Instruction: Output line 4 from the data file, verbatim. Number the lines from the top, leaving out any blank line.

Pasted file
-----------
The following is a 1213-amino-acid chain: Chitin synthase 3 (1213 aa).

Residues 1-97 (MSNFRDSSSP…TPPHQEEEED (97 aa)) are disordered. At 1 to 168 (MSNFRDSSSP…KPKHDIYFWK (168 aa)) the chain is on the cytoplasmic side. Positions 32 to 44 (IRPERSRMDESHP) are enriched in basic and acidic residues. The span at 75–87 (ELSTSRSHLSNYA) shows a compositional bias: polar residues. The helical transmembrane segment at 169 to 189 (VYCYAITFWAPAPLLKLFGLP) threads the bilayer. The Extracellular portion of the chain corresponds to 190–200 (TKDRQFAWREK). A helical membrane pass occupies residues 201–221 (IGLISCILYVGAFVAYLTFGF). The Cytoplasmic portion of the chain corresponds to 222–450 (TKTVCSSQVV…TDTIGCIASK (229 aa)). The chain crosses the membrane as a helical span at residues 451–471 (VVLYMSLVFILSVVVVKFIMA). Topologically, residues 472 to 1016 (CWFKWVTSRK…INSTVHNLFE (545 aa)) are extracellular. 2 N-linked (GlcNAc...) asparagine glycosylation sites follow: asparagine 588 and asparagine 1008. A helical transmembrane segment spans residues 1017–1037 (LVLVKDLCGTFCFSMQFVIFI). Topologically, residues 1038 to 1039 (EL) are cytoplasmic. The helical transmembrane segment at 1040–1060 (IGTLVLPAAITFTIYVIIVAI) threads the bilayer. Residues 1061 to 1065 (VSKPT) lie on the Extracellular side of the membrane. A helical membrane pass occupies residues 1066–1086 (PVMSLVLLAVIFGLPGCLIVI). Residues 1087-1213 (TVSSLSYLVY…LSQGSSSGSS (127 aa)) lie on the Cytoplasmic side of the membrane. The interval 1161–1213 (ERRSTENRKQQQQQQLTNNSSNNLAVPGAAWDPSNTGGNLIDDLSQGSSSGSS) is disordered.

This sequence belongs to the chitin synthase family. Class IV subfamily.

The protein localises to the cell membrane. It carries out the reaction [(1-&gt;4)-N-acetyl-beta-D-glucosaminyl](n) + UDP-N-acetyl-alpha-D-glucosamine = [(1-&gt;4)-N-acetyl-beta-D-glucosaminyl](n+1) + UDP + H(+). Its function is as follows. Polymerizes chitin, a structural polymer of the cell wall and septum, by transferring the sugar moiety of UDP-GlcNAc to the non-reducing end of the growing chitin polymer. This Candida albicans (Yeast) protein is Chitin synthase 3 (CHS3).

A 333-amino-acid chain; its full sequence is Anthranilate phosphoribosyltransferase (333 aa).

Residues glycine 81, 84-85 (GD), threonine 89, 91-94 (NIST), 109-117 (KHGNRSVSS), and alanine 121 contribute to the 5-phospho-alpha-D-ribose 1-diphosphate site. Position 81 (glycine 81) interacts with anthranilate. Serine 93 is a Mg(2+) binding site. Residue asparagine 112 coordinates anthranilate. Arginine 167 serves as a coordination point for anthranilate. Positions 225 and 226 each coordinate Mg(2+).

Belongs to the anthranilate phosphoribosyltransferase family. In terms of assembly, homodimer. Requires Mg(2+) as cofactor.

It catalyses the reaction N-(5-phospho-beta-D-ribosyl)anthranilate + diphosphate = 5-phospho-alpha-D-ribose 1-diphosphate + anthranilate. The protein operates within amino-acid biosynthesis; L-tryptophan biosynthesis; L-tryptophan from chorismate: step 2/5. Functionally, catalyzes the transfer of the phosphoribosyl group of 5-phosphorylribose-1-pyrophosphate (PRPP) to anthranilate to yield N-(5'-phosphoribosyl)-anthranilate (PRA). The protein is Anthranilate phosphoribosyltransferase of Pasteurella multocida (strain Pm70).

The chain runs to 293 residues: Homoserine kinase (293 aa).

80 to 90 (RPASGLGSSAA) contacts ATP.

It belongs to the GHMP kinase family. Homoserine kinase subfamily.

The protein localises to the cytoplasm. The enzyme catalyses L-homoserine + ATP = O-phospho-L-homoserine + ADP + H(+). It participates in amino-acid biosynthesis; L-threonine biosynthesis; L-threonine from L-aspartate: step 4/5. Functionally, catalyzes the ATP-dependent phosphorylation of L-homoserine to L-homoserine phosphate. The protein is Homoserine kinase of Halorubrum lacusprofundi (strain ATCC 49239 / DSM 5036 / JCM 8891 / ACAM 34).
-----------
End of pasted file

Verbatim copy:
The protein localises to the cell membrane. It carries out the reaction [(1-&gt;4)-N-acetyl-beta-D-glucosaminyl](n) + UDP-N-acetyl-alpha-D-glucosamine = [(1-&gt;4)-N-acetyl-beta-D-glucosaminyl](n+1) + UDP + H(+). Its function is as follows. Polymerizes chitin, a structural polymer of the cell wall and septum, by transferring the sugar moiety of UDP-GlcNAc to the non-reducing end of the growing chitin polymer. This Candida albicans (Yeast) protein is Chitin synthase 3 (CHS3).